Since approximately 55% to 60% of the price of gasoline is related to the price of crude oil, then it is logical to conclude that higher domestic oil prices would translate into potentially higher domestic gasoline prices. However, the quantitative degree to which this price relationship might exist is uncertain.

Retail Gasoline Price Effects

Prior to the crude oil export prohibition repeal, U.S. oil and petroleum product prices were linked to global markets through imports of crude oil and petroleum products and exports of petroleum products such as gasoline. How U.S. crude oil exports might affect U.S. gasoline prices was an important aspect of the crude oil export prohibition repeal debate. Multiple economic studies by various organizations were conducted that assessed the potential impact to U.S. gasoline prices (see Appendix B of this CRS report). Generally, study results indicated that U.S. gasoline prices would decline. However, at least one study suggested that allowing crude oil exports may result in higher domestic gasoline prices.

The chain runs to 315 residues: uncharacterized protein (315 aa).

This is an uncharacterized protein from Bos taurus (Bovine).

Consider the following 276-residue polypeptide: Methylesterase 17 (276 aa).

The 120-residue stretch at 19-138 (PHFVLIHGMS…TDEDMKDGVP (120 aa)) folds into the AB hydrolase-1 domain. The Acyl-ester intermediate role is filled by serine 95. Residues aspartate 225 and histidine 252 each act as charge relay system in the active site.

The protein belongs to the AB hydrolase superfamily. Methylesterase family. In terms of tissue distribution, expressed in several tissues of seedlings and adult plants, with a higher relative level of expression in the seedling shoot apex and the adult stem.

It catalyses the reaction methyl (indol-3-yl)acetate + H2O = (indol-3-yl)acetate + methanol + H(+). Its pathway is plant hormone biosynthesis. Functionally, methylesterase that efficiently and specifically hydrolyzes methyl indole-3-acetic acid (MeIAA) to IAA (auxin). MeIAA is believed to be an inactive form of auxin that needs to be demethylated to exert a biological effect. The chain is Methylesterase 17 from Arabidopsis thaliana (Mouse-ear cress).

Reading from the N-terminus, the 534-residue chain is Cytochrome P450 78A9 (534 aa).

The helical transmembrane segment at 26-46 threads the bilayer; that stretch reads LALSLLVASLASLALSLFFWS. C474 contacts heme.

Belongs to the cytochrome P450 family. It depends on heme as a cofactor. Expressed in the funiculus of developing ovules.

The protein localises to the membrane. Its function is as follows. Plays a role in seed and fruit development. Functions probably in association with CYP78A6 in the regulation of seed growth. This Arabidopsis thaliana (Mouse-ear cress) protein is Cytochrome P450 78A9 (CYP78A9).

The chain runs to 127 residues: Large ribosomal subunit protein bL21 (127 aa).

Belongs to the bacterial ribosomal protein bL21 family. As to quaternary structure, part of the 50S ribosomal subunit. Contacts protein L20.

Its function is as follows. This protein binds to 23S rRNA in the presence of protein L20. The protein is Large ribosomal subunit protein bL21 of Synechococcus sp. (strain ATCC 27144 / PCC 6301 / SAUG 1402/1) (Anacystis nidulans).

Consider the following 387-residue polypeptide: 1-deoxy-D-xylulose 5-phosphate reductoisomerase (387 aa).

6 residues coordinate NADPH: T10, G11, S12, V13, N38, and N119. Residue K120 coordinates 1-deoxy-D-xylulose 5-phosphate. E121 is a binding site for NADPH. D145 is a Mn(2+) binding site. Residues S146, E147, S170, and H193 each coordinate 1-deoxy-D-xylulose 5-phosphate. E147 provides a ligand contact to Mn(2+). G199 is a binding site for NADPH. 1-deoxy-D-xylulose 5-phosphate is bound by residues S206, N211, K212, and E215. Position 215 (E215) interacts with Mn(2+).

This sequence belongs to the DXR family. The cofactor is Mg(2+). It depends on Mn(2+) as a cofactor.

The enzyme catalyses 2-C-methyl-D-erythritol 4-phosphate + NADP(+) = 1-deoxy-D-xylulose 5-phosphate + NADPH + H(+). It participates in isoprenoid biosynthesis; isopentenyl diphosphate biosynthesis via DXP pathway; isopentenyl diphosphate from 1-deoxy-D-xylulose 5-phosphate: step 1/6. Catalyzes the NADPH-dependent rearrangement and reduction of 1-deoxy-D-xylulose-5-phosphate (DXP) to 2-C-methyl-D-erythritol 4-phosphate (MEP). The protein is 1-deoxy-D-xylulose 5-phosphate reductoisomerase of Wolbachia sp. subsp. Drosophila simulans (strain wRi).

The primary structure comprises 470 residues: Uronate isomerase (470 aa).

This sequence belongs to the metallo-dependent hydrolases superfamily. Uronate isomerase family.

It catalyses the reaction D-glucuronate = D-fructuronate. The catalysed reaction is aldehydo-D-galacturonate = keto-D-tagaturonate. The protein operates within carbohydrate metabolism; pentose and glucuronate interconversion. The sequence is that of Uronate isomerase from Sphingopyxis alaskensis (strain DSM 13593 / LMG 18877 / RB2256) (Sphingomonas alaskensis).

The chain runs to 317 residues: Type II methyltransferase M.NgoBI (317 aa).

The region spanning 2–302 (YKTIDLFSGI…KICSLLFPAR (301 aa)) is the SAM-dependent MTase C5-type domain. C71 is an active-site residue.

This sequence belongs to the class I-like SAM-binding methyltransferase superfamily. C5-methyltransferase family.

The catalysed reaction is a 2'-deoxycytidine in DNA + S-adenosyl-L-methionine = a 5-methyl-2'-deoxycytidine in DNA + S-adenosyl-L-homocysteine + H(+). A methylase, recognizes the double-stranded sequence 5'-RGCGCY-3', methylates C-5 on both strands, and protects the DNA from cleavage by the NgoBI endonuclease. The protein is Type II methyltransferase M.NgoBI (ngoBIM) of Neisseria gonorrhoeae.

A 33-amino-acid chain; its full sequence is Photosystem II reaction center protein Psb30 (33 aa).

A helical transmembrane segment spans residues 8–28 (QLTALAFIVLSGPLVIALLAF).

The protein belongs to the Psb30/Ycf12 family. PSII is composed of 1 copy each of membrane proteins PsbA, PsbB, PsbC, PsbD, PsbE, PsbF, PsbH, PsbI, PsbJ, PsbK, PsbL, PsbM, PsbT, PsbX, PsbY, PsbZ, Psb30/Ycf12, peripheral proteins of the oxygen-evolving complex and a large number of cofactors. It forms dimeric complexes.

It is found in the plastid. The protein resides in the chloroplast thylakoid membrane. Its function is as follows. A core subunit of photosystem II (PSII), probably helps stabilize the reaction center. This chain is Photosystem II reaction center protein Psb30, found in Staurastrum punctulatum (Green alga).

In October 2014, EIA published a statistical analysis report that explored various drivers of U.S. gasoline prices. The study concluded that international crude oil prices are more important than domestic crude oil prices for determining U.S. gasoline and petroleum product prices. In February 2018 EIA reiterated this study conclusion by stating that "EIA research indicates that U.S. gasoline prices usually move with Brent prices, the international benchmark."

Policy Considerations